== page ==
Non-Government Community, Disability and Health Service Providers

Information for Non-Government Community, Disability and Health Service Providers in relation to COVID-19

The following information assists non-government community, disability and health service providers (NGOs), including staff, volunteers and clients, to protect themselves and the community during the COVID-19 crisis.

This page provides resources and materials for NGOs related to COVID-19. Please use these materials and continue to refer to reliable sources of information where needed.

Now more than ever, it is important that you implement standard illness prevention strategies, including:

  • providing accessible handwashing facilities and/or hand sanitiser (containing at least 60% alcohol)
  • screening clients and staff, and if someone is unwell direct them to stay home if possible and seek testing
  • performing routine cleaning, especially of frequently touched surfaces and objects.

It is also important to access and provide accurate information on illness prevention to the community. For community information please see the ACT COVID-19 website or the Community Services Directorate website.

Recent updates

THE ACT IS IN LOCKDOWN – ONLY LEAVE YOUR HOME FOR ESSENTIAL REASONS. This includes provision of Essential Services, outlined below.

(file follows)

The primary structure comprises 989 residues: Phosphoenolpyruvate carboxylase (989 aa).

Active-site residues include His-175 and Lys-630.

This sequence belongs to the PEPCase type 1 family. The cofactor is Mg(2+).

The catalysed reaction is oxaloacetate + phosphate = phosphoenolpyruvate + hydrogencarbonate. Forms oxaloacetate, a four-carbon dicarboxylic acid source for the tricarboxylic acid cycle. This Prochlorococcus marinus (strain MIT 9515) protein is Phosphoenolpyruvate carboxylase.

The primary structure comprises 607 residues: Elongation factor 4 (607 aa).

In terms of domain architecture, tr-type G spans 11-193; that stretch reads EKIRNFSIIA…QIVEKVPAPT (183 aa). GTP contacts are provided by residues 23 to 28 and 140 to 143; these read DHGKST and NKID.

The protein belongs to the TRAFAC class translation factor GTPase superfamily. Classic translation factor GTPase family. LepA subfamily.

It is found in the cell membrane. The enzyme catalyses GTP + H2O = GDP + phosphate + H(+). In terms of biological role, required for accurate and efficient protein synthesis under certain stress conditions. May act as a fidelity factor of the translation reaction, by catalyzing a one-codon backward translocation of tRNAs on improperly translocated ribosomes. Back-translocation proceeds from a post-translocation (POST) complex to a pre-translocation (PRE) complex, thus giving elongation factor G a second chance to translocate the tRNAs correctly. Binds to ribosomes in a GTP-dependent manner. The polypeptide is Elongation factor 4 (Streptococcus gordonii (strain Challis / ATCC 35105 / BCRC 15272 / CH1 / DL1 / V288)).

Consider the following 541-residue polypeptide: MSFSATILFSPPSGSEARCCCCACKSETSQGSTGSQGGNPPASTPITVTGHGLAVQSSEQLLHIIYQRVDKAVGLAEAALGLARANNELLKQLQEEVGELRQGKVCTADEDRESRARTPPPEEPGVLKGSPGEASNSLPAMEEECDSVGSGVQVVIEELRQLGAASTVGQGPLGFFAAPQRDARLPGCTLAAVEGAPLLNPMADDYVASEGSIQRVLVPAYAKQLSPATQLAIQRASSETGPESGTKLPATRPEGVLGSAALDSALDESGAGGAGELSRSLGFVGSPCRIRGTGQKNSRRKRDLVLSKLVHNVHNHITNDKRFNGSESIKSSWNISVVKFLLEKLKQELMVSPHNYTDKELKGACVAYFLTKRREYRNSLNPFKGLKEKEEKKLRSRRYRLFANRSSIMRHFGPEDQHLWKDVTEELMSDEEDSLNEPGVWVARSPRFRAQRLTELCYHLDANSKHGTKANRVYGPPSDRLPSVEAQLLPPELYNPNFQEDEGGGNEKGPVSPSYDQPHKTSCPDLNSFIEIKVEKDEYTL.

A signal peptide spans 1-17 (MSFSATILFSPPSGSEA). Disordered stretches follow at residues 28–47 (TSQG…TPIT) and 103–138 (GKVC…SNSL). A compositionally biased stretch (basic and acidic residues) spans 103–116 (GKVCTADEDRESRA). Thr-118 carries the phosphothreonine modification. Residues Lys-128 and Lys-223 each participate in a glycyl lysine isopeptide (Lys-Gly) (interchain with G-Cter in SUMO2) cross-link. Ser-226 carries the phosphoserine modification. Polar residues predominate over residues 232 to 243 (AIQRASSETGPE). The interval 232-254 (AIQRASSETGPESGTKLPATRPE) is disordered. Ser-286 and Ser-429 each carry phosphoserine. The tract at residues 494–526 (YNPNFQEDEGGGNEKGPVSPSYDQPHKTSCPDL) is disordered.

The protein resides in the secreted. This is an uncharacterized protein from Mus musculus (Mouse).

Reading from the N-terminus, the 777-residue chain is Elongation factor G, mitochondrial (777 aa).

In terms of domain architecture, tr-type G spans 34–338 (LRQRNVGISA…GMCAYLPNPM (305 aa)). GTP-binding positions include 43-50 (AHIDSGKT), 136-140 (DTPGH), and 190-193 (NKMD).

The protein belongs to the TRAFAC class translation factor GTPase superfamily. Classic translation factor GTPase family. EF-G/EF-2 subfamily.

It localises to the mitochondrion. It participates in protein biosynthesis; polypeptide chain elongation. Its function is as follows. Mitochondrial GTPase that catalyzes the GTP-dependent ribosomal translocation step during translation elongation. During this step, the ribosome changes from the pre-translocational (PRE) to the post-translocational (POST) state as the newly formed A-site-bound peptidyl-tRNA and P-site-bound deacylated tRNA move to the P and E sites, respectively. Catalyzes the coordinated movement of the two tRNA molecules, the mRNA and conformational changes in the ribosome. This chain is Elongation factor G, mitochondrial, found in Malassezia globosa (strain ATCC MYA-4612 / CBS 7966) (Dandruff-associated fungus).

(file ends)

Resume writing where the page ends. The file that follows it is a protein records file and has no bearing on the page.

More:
For the latest news and updates on COVID-19 in the ACT, including current restrictions and statements from the Chief Health Officer, please visit the ACT COVID-19 website.

Further information on the ACT status and response (including lockdown information, face mask requirements, COVID-19 exposure locations and preparedness information) can be found on the Status and Response Website. Please continue to monitor advice or call Access Canberra on (02) 6207 7244 or the national coronavirus hotline on 1800 020 080.

Updated PPE advice 

Due to updates by the Infection Control Expert Group (ICEG) to PPE advice, ACT Health would like to advise providers that previously distributed z-cards are out of date. The new advice from ICEG is more complex and includes recommendations for the use of P2 or N95 masks in more situations. Therefore, if you are notified of a staff member, visitor or client in with COVID-19 or in quarantine for COVID-19, please call ACT Health for advice on 6207 7244.

Because of this update, providers should also ensure that they have access to P2/N95 masks, in the event that they are required or advised to use them. Providers should have more than one type of mask available, as there is some variation in how masks fit between people - some people may find one type of mask fits better than another. Information on wearing a P2 or N95 mask can be found here. Information on how to perform a fit test prior to using a P2 or N95 mask can be found here.

ACT Health has removed the previously available PPE donning poster from this website due to inconsistencies with the now updated advice. 
 

Plans